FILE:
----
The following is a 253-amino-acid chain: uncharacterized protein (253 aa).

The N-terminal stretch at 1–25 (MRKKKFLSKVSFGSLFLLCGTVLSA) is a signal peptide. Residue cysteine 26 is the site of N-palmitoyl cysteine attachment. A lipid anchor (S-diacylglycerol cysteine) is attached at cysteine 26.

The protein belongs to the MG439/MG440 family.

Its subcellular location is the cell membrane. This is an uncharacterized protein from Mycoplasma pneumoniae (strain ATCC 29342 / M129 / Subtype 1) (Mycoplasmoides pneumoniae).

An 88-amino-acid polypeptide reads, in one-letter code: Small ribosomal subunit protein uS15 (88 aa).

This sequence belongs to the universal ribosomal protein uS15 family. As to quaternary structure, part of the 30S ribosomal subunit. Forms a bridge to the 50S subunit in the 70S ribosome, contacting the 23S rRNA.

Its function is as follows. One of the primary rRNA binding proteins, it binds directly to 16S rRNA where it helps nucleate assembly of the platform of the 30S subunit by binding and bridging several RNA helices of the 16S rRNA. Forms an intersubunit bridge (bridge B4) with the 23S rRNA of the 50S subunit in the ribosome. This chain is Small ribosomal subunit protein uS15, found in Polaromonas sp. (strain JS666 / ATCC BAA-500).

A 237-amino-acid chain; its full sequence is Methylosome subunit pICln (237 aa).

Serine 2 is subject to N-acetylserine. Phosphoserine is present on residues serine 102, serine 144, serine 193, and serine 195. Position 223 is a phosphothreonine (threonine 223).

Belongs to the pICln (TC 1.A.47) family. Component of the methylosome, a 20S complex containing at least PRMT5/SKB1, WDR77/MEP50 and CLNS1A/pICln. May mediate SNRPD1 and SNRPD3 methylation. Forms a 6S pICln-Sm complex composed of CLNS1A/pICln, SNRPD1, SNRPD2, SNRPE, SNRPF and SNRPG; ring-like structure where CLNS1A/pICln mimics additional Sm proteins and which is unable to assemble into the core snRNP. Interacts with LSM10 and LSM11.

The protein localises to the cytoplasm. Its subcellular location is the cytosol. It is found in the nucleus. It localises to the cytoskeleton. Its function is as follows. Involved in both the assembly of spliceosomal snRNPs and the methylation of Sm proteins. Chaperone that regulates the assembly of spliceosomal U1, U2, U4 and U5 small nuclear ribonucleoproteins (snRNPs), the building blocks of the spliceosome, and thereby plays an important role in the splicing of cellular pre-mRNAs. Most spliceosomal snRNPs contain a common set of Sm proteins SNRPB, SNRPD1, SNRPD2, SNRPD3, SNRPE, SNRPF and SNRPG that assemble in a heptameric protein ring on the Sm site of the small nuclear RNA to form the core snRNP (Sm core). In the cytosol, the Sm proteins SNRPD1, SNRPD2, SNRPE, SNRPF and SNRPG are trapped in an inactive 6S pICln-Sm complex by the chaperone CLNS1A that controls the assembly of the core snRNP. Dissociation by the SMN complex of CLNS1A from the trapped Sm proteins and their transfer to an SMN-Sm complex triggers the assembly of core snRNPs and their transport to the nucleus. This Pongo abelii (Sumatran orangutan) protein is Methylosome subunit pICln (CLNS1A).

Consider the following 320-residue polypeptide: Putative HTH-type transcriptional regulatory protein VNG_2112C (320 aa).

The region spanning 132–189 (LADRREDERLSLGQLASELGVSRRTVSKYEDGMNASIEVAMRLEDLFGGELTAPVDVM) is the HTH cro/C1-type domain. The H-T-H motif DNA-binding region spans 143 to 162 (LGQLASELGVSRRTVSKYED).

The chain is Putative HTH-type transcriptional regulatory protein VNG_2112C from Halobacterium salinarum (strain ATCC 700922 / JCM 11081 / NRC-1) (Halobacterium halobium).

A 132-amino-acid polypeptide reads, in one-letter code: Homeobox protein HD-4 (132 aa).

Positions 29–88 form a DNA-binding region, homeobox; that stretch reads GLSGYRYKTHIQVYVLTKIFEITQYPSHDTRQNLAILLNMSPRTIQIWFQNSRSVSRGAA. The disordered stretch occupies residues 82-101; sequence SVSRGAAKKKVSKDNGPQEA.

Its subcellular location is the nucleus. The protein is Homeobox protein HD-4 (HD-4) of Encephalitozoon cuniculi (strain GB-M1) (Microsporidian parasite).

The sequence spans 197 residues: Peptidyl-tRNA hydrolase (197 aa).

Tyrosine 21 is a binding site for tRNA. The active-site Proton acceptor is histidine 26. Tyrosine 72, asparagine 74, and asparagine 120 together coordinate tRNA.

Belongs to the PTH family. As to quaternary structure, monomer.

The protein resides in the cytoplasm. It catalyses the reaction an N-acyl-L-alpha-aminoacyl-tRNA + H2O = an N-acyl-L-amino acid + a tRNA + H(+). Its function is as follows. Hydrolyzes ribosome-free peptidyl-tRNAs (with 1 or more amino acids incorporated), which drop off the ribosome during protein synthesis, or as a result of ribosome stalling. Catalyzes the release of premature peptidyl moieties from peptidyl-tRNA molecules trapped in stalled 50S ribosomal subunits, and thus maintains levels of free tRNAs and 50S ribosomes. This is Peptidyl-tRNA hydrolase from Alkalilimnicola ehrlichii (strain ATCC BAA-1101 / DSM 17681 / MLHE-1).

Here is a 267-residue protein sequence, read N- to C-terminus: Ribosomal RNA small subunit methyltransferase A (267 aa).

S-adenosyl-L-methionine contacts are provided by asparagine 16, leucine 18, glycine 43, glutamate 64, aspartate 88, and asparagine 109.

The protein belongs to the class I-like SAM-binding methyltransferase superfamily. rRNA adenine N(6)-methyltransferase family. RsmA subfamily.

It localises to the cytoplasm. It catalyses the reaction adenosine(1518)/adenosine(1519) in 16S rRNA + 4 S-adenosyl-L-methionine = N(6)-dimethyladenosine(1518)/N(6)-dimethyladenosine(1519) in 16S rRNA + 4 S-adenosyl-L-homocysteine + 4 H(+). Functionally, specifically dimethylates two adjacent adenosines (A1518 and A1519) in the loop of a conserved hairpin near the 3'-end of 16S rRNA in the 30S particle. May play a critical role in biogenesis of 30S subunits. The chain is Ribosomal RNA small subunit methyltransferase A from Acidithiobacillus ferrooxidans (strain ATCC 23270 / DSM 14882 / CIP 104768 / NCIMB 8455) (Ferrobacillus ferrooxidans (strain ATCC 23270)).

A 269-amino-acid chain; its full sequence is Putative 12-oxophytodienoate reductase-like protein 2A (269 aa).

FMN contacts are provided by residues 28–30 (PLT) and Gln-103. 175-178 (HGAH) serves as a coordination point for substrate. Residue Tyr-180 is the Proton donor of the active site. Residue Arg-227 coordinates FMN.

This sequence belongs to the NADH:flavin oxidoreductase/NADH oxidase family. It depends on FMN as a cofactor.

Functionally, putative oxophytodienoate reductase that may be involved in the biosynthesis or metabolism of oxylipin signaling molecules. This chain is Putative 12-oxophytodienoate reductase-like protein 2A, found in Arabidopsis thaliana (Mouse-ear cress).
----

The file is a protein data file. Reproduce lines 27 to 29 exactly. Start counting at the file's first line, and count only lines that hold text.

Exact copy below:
FMN contacts are provided by residues 28–30 (PLT) and Gln-103. 175-178 (HGAH) serves as a coordination point for substrate. Residue Tyr-180 is the Proton donor of the active site. Residue Arg-227 coordinates FMN.

This sequence belongs to the NADH:flavin oxidoreductase/NADH oxidase family. It depends on FMN as a cofactor.

Functionally, putative oxophytodienoate reductase that may be involved in the biosynthesis or metabolism of oxylipin signaling molecules. This chain is Putative 12-oxophytodienoate reductase-like protein 2A, found in Arabidopsis thaliana (Mouse-ear cress).